Monday, June 11, 2012
Record Arctic Bloom Under Ice
This is a very unexpected result and underscores the richness of this ecosystem. It surely supports a large fishery of some sort that we barely understand if at all. Just because we have just discovered it hardly suggests that it is uncommon.
In the meantime current arctic ice is pretty well within the channel created by the most recent years which is significantly below the long term average up to 2000. There remains no indication that we are facing an actual uptrend as yet.
Long term ice has been deeply reduced although one never seems to get comfortable readings on that. It appears that we may have established a new equilibrium instead that will only trend downward if as in 2007, we have the right combination of winds.
In the meantime we now know that an increase in the extent of one year ice will hugely increase the biological content of the Arctic way more than anyone ever imagined.
Arctic bloom: Record phytoplankton growth found under Arctic ice
Jun 7, 2012 – 4:13 PM ET | Last Updated: Jun 7, 2012 4:22 PM ETMargaret Munro, Postmedia News
Small melt ponds are forming over vast expanses of Arctic ice, like the one shown here in the Chukchi Sea between Siberia and Alaska in July 2011. Scientists say the ponds allow light to penetrate through the underlying ice and help explain the massive phytoplankton blooms discovered beneath the metre-thick ice
The most intense phytoplankton bloom recorded on Earth occurred under the Arctic ice last summer — a finding that has stunned seasoned polar scientists.
“The ice was over a metre thick,” says Kevin Arrigo at Stanford University, leader of the international team that reported Thursday finding the massive bright green algal bloom beneath the ice.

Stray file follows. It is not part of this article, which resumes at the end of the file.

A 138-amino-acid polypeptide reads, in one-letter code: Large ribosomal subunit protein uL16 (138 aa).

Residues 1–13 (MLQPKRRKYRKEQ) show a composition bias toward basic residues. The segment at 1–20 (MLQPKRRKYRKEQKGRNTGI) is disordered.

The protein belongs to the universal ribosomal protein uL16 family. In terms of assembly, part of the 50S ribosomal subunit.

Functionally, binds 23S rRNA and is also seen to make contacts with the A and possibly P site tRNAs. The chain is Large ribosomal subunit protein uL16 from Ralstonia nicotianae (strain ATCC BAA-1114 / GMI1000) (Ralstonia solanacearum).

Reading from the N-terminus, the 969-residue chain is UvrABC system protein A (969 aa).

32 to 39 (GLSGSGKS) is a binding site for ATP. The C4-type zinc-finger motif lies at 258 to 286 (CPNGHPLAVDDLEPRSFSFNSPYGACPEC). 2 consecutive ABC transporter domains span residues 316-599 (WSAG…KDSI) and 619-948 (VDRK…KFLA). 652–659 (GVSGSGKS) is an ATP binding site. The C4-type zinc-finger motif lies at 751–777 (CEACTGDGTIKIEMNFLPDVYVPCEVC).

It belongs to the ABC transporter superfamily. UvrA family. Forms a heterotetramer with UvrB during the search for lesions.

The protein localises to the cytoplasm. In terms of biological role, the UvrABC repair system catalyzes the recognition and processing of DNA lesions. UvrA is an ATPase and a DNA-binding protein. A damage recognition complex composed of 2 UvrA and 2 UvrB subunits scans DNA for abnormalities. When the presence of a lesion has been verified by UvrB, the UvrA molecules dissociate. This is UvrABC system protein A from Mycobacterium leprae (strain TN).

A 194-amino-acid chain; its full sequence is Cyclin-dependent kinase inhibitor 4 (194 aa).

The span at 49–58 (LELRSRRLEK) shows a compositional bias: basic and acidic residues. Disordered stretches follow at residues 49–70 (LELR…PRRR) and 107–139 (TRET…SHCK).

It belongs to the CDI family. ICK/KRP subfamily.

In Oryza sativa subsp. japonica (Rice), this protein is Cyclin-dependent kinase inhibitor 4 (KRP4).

It turns out that first-year polar ice — long considered impenetrable to sunlight — can create ideal conditions for growing phytoplankton, the single-celled plants crucial to the Arctic food chain.
“It’s like the perfect environment,” says Arrigo.
The team was on a U.S. icebreaker smashing its way across the Chukchi Sea between Siberia and Alaska last July when equipment used to measure phytoplankton went “haywire.”
“We thought there was something wrong with the instruments,” Arrigo told Postmedia News.
Then the scientists made their first scheduled stop to take ice samples and got a good look at the ocean below.
“The water was completely green,” Arrigo said. “It was like pea soup.”
The farther they ventured into the ice-covered sea for their NASA-funded project to study ice, the more intense the under-ice algae bloom, says Arrigo, a veteran of many trips to the Arctic and Antarctic.
“It was shocking,” he says.
Phytoplankton were growing and multiplying at an extraordinary rate under an expanse of ice more than 100 kilometres across, the team reported Thursday in the journal Science.
Arrigo says records indicate it was the “most intense” algal bloom ever seen anywhere on Earth. “We had incredibly high concentrations of algae all of the way down to 70 metres in some cases,” he said.
First-year polar ice, which forms over just one winter, is becoming more common in the Arctic due to the recent retreat of much thicker multi-year ice.
While first-year ice was thought to be impenetrable by sunlight, Arrigo says it can actually create optimal growing conditions for algae.
Melt ponds tend to form on top of the ice as temperatures climb in June and July. And the shallow ponds act like lenses, allowing 50% of the light to penetrate through the ice into the water below.
At the same time, the ice screens out UV radiation that can stunt algal growth, he says.
Add the Arctic’s 24-hour summer sunshine, and phytoplankton populations under the ice can explode.
Another factor at play is a “striking” change in some Arctic winds in recent years, says co-author Kent Moore at the University of Toronto. More persistent easterly winds are bringing up more nutrients in the Chukchi Sea, which appears to have fed the under-ice bloom.
Thursday’s report deals with the bloom under the ice in the Chukchi Sea, but Arrigo suspects algae could be blooming under the ice in about 25% of the Arctic Ocean, including large parts of Canada’s North. Anywhere, he says, with shallow water, lots of nutrients and first-year ice.
As the Arctic warms, the scientists say under-ice phytoplankton blooms could become increasingly common, occur early in the season and consume nutrients that would normally feed open-water blooms.
“The real surprise is all these unanticipated consequences of global warming,” says Moore.
The shift may benefit some creatures, the researchers say, but others may have difficulty adjusting.
“If you’re a seabird planning to get to Chukchi Sea in mid-July to feed, you may be out of luck,” says Moore.